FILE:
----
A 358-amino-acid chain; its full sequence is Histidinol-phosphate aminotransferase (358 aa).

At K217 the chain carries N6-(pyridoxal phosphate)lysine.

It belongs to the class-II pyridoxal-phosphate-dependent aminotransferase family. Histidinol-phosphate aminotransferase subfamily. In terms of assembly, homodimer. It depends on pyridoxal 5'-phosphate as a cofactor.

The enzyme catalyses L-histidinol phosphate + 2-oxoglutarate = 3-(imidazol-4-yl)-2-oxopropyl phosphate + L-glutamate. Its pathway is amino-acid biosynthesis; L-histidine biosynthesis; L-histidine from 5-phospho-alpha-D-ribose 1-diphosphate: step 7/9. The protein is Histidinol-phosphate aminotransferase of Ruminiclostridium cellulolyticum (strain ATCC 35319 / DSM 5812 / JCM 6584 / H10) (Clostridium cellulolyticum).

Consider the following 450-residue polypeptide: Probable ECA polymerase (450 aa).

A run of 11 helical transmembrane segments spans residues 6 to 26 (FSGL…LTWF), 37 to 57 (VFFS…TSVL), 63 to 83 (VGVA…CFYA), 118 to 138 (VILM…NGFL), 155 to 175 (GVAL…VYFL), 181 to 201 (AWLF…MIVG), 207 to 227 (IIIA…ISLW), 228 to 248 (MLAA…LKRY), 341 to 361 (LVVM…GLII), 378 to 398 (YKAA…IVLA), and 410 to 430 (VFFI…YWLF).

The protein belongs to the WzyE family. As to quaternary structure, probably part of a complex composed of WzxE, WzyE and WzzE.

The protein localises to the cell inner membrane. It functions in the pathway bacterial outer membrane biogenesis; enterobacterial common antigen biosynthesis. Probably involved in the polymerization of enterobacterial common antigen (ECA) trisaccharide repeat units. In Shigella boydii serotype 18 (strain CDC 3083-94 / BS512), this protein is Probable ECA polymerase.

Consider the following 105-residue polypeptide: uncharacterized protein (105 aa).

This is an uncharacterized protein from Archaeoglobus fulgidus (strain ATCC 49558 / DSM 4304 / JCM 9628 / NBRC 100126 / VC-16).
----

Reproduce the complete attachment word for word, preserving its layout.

A 358-amino-acid chain; its full sequence is Histidinol-phosphate aminotransferase (358 aa).

At K217 the chain carries N6-(pyridoxal phosphate)lysine.

It belongs to the class-II pyridoxal-phosphate-dependent aminotransferase family. Histidinol-phosphate aminotransferase subfamily. In terms of assembly, homodimer. It depends on pyridoxal 5'-phosphate as a cofactor.

The enzyme catalyses L-histidinol phosphate + 2-oxoglutarate = 3-(imidazol-4-yl)-2-oxopropyl phosphate + L-glutamate. Its pathway is amino-acid biosynthesis; L-histidine biosynthesis; L-histidine from 5-phospho-alpha-D-ribose 1-diphosphate: step 7/9. The protein is Histidinol-phosphate aminotransferase of Ruminiclostridium cellulolyticum (strain ATCC 35319 / DSM 5812 / JCM 6584 / H10) (Clostridium cellulolyticum).

Consider the following 450-residue polypeptide: Probable ECA polymerase (450 aa).

A run of 11 helical transmembrane segments spans residues 6 to 26 (FSGL…LTWF), 37 to 57 (VFFS…TSVL), 63 to 83 (VGVA…CFYA), 118 to 138 (VILM…NGFL), 155 to 175 (GVAL…VYFL), 181 to 201 (AWLF…MIVG), 207 to 227 (IIIA…ISLW), 228 to 248 (MLAA…LKRY), 341 to 361 (LVVM…GLII), 378 to 398 (YKAA…IVLA), and 410 to 430 (VFFI…YWLF).

The protein belongs to the WzyE family. As to quaternary structure, probably part of a complex composed of WzxE, WzyE and WzzE.

The protein localises to the cell inner membrane. It functions in the pathway bacterial outer membrane biogenesis; enterobacterial common antigen biosynthesis. Probably involved in the polymerization of enterobacterial common antigen (ECA) trisaccharide repeat units. In Shigella boydii serotype 18 (strain CDC 3083-94 / BS512), this protein is Probable ECA polymerase.

Consider the following 105-residue polypeptide: uncharacterized protein (105 aa).

This is an uncharacterized protein from Archaeoglobus fulgidus (strain ATCC 49558 / DSM 4304 / JCM 9628 / NBRC 100126 / VC-16).